So they are my thoughts. Let's flip it around and have a look at some of the things the students have said when they reviewed the term. Below is a 'Word Cloud' showing some of the things students stated when asked to list words that describe Integrated Learning, the name of our challenge-based learning subject.

I have also included below some graphs showing student responses to key questions. All up I think it backs up my feelings so far. The subject has gone fairly well. It has not been as successful as I would like, but certainly it has not been a complete failure either.

These graphs show that most students found what they were doing in Integrated Learning valuable and were happy with what their group were able to achieve through the unit. It was also nice to see that students felt that they were learning and improving in areas such as creativity, collaboration, research and goal setting - though I would have liked  to see a higher results in this final one.

Monday, June 3, 2013

Goals: What are they striving for?

Goals are a simple thing but I believe they are a major part of success as a learner, in fact for many areas of achievement. Setting goals gives us something to aim for and a bar to reach for. In the same way, in order for students to be as productive as possible it is important that each student has set themselves a goal to achieve in a lesson. Because of this, I have begun to start lessons by having the Director of each group to negotiate with each member what their individual goals are for the lesson. At the end of the lesson the group is then given time to analyse whether each person has achieved their goals.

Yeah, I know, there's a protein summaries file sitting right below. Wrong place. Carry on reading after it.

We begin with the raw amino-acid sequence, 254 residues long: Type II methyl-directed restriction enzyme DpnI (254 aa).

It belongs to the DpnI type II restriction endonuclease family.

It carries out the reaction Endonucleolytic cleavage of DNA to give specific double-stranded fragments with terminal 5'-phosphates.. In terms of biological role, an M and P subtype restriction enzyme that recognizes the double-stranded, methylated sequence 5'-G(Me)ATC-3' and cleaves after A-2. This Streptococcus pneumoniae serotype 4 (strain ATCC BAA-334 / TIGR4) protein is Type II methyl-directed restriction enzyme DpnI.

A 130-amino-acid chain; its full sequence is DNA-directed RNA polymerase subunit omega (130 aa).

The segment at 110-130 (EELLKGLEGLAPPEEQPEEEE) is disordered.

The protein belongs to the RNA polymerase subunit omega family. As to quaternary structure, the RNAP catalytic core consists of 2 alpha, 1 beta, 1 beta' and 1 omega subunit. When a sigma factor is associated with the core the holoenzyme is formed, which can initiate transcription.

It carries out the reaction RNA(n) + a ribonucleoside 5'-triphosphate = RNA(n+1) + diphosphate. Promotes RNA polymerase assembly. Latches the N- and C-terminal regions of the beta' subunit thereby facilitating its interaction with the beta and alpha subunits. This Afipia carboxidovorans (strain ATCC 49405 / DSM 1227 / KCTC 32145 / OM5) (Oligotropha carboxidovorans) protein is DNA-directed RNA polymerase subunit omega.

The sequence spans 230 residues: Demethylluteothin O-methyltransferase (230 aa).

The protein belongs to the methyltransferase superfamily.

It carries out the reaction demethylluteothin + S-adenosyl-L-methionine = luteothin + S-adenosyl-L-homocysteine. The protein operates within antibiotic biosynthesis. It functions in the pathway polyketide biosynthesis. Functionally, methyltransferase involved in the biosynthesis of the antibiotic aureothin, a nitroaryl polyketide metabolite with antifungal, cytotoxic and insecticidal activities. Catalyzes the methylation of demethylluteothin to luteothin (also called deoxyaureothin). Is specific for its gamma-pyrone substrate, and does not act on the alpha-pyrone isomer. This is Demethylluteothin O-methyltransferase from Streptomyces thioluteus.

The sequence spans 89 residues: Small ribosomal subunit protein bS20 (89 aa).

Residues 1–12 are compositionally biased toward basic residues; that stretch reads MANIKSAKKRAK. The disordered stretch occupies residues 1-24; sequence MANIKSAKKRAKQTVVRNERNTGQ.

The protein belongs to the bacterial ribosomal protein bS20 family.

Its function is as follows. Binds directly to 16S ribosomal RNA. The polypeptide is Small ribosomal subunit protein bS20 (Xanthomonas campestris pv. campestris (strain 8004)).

By doing this, it seems students have approached their tasks with a renewed focus and have a new sense of pride with what they have achieved in the lesson. Hopefully some of my students will also add their thoughts and comments on what they feel about the new lesson structure and the fact we begin by setting goals.

Sunday, May 26, 2013

Stop underestimating our kids

One of the things I've found most frustrating through this project has been the unwillingness of organisations to let students get involved. Everyone is happy to organise someone to come and give a lecture to students or give them factsheets but no one so far has been willing to look at ways they can really get involved and make a difference.